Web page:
Forcellati Bros., Inc. v. Phillips

A-3354-97T3 (N.J. Super. App. Div. 1998) (Unpublished)
  • Opinion Date: December 17, 1998

DEBTS; STATUTE OF LIMITATIONS—Partial payments made against a specific debt toll the statute of limitations for collection, but payments against book accounts require an express, signed acknowledgment of the debt to do so.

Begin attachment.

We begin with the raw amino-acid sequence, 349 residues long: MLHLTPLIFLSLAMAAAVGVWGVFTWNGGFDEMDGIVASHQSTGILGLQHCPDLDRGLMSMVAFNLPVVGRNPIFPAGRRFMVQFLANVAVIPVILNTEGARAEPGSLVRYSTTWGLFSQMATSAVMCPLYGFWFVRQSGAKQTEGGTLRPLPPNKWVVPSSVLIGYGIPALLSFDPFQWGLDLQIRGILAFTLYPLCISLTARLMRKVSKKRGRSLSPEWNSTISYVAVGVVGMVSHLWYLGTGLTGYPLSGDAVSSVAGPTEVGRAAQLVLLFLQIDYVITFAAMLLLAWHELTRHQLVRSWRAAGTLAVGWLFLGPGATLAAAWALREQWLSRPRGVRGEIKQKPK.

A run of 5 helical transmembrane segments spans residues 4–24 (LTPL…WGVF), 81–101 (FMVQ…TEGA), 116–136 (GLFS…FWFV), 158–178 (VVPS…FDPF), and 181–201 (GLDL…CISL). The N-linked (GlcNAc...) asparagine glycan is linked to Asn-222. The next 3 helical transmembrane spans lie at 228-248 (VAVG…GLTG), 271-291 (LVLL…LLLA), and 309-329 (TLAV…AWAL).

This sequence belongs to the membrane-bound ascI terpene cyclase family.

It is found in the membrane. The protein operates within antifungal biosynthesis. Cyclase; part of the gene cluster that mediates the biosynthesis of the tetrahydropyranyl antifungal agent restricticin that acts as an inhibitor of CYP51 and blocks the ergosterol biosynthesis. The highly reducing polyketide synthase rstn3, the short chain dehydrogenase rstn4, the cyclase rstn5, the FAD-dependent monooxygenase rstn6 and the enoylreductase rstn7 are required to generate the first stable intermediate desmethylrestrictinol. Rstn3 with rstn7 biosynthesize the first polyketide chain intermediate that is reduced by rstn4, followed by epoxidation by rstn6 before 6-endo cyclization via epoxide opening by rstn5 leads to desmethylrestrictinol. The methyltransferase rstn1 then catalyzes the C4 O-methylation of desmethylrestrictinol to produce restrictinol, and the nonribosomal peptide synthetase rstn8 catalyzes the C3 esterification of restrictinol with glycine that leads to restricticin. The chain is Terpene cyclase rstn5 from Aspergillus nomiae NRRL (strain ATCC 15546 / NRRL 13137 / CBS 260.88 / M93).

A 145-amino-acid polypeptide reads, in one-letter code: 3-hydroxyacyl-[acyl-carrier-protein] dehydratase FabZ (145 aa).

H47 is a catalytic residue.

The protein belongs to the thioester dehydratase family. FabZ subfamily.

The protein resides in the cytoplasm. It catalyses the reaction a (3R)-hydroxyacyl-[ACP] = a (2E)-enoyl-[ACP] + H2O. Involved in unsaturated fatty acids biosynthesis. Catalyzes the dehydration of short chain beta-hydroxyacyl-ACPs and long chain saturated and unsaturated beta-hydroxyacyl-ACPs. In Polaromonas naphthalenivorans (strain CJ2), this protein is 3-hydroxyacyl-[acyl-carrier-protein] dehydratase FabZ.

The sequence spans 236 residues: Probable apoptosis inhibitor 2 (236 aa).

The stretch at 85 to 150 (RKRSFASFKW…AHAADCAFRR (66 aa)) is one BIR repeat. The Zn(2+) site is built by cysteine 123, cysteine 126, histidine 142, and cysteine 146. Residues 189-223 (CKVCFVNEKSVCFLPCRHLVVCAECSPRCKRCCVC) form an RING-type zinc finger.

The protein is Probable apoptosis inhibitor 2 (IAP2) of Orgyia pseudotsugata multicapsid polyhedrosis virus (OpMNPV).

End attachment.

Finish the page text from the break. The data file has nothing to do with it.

On January 9, 1991, a landscaping contractor sent an invoice to a homeowner. The invoice did not state when the invoice was due. On July 8, 1991, the homeowner paid a part of the invoice, contending that it was dissatisfied with the quality of the landscaper’s services and telling the landscaper that the partial payment was intended as final payment. The landscaper continued to bill the homeowner for the remaining amount until May 27, 1997, when it sued for the unpaid balance. When the homeowner responded by claiming that the action was barred by the statute of limitations, the landscaper responded by claiming that the partial payment took the matter out of the bar of the statute of limitations. The lower court rendered an oral opinion in favor of the homeowner, relying on N.J.S. 2A:14-24 which states in part that, “no acknowledgment or promise by words only shall be deemed sufficient” to take a matter out of the statute of limitations “unless such acknowledgment or promise shall be made or continued by or in some writing to be signed by the party changeable thereby.” In the view of the lower court judge, in order for a partial payment to toll the statute of limitations, it must be accompanied by “a separate writing signed by the person to be charged” specifically acknowledging the greater debt. The Appellate Division ruled that the lower court judge clearly misread the statute. It held that the statutory provision was of ancient lineage and the partial payment exception does not require a writing in order to toll the limitation. According to the Appellate Division, the lower court should have recognized the difference between (a) a payment upon a book account which would require some act or declaration to show that the debtor recognizes the whole claim, and (b) a payment made against a larger, but specific debt. Consequently, the matter was remanded to the lower court to allow the homeowner to present evidence surrounding the nature of its partial payment.